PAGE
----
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Symphony to play fan-chosen movie themes

WANT TO GO?

"And the Winner Is...Music of the Movies!"

Presented by the West Virginia Symphony Orchestra

WHEN: 8 p.m. Friday and Saturday

WHERE: The Clay Center

COST: Start at $12 for adults, $6 for children

INFO: 304-561-3570 or www.wvsymphony.org CHARLESTON, W.Va. -- What do Maestro Grant Cooper and a great white shark with a taste for blood have in common?

Both know how to use music to get in your head.

The good news is you are safe with Cooper and the West Virginia Symphony Orchestra. The Maestro wants to entertain and engage a wide audience on Friday and Saturday when he leads the symphony in an 8 p.m. Pops Series concert, "And the Winner Is...Music of the Movies!"

This concert features music from the movies -- with a twist. Cooper said over the years audiences have suggested some version of a film awards show as part of a performance. There was a clear interest in the fun of audience voting and having the music for a concert revealed only on the night it was played.

Anticipation and participation are what it's all about.

The winners will be announced by special guests including Kanawha County Delegate Doug Skaff Jr., Jessica Ralston and Brooks Jarosz of WSAZ, Jenny Murray of V100, Adam Kranson of ZMM Architects & Engineers and Captain Cab of C&H Taxi. Maestro Cooper will serve as the Master of Ceremonies.

The WVSO used two methods to collect votes to determine fans' favorite film scores in 11 categories: action, drama, horror, western, fantasy, romance, science fiction, sports, adventure, comedy and animated film. Three films were nominated in each category.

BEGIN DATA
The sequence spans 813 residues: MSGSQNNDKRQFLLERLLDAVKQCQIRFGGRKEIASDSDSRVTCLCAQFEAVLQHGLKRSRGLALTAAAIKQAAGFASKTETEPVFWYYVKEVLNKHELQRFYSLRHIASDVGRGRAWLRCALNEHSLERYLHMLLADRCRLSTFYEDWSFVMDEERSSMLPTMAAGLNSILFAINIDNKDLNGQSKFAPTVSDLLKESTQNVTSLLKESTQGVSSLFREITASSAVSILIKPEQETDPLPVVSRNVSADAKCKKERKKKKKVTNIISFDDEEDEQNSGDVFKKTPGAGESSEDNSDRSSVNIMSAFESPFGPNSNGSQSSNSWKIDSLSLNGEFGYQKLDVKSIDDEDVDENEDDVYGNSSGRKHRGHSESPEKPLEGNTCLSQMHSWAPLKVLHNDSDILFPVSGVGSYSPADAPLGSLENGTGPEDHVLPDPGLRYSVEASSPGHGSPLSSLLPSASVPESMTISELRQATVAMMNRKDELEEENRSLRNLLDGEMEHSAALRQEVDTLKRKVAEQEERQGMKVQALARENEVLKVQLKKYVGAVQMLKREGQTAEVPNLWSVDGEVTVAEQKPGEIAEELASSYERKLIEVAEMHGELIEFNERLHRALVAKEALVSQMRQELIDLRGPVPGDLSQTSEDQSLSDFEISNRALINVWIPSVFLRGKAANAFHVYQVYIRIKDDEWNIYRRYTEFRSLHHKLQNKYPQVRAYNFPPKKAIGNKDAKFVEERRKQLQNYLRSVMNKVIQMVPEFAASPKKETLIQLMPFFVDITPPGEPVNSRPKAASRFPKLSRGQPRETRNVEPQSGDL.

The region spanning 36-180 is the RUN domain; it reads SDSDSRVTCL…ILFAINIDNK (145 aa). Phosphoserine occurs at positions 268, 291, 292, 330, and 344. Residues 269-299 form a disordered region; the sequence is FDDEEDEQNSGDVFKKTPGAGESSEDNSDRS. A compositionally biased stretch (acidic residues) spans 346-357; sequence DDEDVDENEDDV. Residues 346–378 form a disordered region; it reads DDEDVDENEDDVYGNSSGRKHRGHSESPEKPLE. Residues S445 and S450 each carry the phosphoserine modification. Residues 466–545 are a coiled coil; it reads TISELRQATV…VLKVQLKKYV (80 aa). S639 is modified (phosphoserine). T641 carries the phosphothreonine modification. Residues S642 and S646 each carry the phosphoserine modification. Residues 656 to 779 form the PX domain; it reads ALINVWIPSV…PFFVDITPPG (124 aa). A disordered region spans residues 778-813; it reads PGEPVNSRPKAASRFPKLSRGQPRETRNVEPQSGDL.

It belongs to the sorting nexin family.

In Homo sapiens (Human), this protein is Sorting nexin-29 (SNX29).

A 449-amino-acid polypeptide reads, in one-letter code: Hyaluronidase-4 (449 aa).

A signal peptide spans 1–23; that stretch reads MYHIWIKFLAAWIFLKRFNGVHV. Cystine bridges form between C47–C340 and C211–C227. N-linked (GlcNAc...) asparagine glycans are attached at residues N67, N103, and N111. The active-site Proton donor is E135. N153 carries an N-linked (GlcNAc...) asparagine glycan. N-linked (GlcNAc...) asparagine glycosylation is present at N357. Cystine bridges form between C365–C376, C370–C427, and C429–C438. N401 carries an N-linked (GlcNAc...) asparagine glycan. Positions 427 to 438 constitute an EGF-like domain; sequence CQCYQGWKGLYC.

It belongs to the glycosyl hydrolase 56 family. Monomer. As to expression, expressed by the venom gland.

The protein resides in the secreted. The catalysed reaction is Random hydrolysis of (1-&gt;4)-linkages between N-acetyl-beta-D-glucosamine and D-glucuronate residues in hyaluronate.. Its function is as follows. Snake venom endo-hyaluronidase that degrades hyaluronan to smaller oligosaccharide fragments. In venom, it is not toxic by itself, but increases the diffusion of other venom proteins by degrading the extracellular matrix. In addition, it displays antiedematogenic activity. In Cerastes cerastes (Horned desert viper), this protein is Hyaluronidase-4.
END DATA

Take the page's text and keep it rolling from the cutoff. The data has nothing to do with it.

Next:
"In December, we placed a paper ballot in our holiday pops program. That audience has a wide age range. We wanted to be inclusive," said Cooper. The symphony also provided the opportunity for online voting.

Cooper said a pattern emerged in the musical tastes by the voting method used. Paper ballot voters were more "traditional" in their choices, while online voters' favorites indicated a younger crowd.

Tallying the votes with integrity "was absolutely sacrosanct," according to Cooper. Concertgoers can be assured that the scores chosen reflect the actual votes cast.

"There was no skullduggery in this process," he said.

Cooper sees an advantage in movie music over symphonic music. Movie music is by definition "supported by a narrative scene or a kind of visual spectacular." He notes the score from "Jaws" is incredibly effective in its job, but it can't stand on its own as a piece of music.

That does not mean movie music never rises to the occasion of being its own art. John Williams composed the score for "Jaws," but he also scored the "Harry Potter" films and is the creative genius behind many other well-known movie themes. (In fact, 11 of the 33 nominees are his works.)

Cooper describes the "Harry Potter" scores as "really sophisticated" pieces doing intricate things with piccolo and bassoon, and yet he's watched audiences of children sit in rapt attention to the music alone. "We can create our own narrative without film present."

When asked about an encore process using audience ballots to drive WVSO content, Cooper is reflective. Will the symphony do this again?

"That's a good question and reasonably deep to answer," he said. "We know what people vote for by the way they buy their tickets."

The Symphony pays close attention to audience preferences and uses that data to influence its programming four to five years out, he noted.

Cooper is sensitive to the line between responding to audience interests and running "a popularity contest." The process he wants the WVSO to use for most of its concert presentations is more refined than simply running numbers.

"What we do is really an act of trust and faith between the orchestra and the public."

Reach Elizabeth Gaucher @ Elizabeth.Gaucher@wvgazette.com or 304-348-1249.


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